A Georgia Legislator Asked If She Could Quarantine People Living With HIV

Tom and Betty Price.   Alex Wong  Getty Images

Tom and Betty Price. Alex Wong Getty Images

A Georgia state representative wants to know if AIDS victims can legally be quarantined to stop the spread of the disease.

Price made the comment during a House study committee meeting which was ironically focused on the barriers HIV-positive people face.

The jaw-dropping suggestion comes from Rep. Betty Price, an official in the Georgia House of Representatives.

While Secretary of Health and Human Services Tom Price proposed a budget that threatened huge cuts HIV and AIDS funding under the National Institutes of Health.

Rep Price said: 'My thinking sometimes goes in unusual directions, but before you proceed if you wouldn't mind commenting on the surveillance of partners, tracking of contacts, that sort of thing.

"What are we legally able to do?" she asked.

In all fairness to Price, she did speak more generally about the state's interest in "curtailing the spread" of HIV, and that's a perfectly laudable goal. "Are there any methods we could do legally to curtail the spread?"

Wortley, who had just explained HIV treatments as well as routine medical care remain out of reach for many Georgians, responded that the state was already attempting to track the spread of the virus and get more people into care.

She added that she was "disappointed and dismayed" that the hearing didn't include "a single presentation or a voice from the community, from people living with HIV, or from folks who have been actually victimized by these HIV criminalization statutes that we have in the state of Georgia". Tom Price - spoke out this weekend in defense of her controversial remarks about quarantining people with HIV and surveilling their sexual and romantic partners.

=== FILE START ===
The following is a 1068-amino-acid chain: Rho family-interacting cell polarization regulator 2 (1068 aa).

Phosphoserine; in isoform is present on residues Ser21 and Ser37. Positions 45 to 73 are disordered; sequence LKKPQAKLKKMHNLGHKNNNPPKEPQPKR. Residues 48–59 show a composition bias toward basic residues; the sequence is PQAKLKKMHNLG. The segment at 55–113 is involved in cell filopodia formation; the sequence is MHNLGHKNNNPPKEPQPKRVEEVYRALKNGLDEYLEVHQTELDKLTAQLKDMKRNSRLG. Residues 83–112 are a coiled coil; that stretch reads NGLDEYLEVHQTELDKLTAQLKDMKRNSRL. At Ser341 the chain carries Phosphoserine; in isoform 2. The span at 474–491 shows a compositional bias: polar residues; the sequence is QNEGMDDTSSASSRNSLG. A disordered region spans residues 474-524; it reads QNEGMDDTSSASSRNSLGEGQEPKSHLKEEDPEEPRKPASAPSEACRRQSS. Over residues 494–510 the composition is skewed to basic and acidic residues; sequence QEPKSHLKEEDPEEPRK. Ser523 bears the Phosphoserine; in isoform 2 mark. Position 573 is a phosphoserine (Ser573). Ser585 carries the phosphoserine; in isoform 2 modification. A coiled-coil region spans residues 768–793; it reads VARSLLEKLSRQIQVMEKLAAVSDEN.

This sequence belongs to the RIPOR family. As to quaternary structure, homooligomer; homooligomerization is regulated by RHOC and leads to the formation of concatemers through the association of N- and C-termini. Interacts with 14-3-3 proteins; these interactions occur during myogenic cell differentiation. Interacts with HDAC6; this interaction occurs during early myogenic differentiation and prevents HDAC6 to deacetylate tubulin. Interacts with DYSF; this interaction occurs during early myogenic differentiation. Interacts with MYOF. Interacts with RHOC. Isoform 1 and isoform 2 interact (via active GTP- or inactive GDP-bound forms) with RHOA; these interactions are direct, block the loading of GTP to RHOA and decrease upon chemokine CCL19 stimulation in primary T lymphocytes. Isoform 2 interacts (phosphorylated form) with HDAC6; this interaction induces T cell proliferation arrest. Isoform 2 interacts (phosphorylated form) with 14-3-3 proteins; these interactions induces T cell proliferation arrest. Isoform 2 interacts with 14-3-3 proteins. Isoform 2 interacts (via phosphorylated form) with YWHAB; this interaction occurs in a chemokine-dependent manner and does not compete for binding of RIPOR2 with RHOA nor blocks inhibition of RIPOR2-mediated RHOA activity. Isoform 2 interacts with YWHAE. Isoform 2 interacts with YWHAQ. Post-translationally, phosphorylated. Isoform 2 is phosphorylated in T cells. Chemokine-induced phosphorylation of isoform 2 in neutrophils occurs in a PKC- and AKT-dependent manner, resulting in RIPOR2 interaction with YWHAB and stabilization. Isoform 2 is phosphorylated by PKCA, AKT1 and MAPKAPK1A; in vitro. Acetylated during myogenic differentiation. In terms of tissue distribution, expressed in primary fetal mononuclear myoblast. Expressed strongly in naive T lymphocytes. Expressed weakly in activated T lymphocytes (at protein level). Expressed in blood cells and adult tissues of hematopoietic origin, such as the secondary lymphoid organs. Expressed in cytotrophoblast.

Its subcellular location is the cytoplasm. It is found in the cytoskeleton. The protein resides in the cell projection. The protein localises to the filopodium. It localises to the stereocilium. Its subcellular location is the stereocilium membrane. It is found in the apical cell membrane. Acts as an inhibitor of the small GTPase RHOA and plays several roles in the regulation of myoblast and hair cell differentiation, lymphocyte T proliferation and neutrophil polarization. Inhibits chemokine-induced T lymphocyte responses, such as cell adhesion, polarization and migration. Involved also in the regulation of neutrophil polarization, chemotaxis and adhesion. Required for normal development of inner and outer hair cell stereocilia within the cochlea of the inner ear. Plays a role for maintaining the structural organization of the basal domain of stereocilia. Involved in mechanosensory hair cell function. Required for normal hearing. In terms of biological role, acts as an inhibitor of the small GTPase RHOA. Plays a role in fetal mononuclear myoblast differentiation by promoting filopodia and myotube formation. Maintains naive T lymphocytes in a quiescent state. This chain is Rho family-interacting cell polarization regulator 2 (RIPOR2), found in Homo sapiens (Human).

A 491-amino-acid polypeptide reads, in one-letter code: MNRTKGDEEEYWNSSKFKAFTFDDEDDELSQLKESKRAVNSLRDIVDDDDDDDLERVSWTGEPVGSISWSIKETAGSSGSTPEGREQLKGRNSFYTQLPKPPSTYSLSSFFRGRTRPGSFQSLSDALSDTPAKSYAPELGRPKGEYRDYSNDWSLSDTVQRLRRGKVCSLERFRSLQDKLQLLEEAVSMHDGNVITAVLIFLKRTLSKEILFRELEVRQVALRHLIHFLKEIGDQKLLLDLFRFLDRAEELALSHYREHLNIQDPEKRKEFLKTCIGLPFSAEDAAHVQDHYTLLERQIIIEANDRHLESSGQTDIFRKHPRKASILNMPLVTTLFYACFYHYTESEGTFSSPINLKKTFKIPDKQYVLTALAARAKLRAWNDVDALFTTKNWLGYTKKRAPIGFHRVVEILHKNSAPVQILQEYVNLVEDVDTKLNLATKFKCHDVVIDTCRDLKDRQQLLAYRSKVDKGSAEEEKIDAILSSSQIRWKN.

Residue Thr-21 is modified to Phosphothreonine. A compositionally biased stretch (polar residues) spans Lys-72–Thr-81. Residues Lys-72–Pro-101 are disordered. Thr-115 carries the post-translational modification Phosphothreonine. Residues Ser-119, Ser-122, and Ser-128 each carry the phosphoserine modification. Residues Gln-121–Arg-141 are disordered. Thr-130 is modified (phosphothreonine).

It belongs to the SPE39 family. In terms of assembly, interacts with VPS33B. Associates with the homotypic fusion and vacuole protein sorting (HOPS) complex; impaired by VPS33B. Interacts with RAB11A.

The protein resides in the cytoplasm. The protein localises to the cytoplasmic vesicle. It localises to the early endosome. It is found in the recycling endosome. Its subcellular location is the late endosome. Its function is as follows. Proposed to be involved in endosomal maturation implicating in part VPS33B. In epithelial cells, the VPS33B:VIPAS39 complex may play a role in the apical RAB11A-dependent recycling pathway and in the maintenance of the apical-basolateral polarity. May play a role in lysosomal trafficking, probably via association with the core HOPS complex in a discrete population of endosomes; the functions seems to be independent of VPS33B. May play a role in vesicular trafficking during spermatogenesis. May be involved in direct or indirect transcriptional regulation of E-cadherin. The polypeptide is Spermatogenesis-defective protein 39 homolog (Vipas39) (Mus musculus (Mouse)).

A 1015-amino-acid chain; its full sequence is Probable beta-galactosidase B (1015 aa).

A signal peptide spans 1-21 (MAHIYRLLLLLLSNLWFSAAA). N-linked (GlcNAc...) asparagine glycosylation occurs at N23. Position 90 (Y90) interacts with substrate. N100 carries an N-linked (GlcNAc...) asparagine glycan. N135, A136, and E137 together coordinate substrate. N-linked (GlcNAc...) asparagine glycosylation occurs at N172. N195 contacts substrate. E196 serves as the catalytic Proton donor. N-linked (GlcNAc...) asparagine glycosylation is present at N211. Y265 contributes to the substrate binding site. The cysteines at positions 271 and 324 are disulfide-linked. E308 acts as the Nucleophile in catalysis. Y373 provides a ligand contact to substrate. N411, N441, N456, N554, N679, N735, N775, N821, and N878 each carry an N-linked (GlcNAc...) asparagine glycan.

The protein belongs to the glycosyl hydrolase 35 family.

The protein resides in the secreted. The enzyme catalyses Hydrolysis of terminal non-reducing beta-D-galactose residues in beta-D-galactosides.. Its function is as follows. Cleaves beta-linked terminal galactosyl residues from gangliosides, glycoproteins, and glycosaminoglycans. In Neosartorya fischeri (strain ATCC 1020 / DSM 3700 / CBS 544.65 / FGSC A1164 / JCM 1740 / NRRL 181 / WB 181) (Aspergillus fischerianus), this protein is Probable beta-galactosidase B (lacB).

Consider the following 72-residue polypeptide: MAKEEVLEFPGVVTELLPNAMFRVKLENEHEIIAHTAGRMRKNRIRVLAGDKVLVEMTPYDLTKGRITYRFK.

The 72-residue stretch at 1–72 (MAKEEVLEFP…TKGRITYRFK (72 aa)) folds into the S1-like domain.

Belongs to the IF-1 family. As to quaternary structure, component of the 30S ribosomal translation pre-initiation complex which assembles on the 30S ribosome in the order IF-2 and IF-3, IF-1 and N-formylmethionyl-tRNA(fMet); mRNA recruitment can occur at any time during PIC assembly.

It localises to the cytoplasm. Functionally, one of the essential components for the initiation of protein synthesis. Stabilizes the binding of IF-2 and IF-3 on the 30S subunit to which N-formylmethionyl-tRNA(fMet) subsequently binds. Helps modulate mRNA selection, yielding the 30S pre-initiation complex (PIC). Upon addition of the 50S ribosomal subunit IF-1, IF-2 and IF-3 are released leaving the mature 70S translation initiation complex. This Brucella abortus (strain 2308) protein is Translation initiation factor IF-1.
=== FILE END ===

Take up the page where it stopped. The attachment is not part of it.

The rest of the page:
"It seems to me it's nearly frightening, the number of people who are living that are potentially carriers".

Dr Wortley then explained the state's current methods of HIV patient identification and monitoring.

Advocates are calling on Georgia to update its laws to reflect the current science, showing you can not pass on HIV through saliva, or through sexual contact when a person is virally suppressed through taking antiretroviral drugs.

"I do not support a quarantine in this public health challenge and dilemma of undertreated HIV patients", Berry Price said in the statement. "However, we can not ignore the many signs that the Trump Administration does not take the on-going epidemic or the needs of people living with HIV seriously".

Schoettes wrote: "As advocates for people living with HIV, we have dedicated our lives to combating this disease and no longer feel we can do so effectively within the confines of an advisory body to a president who simply does not care".

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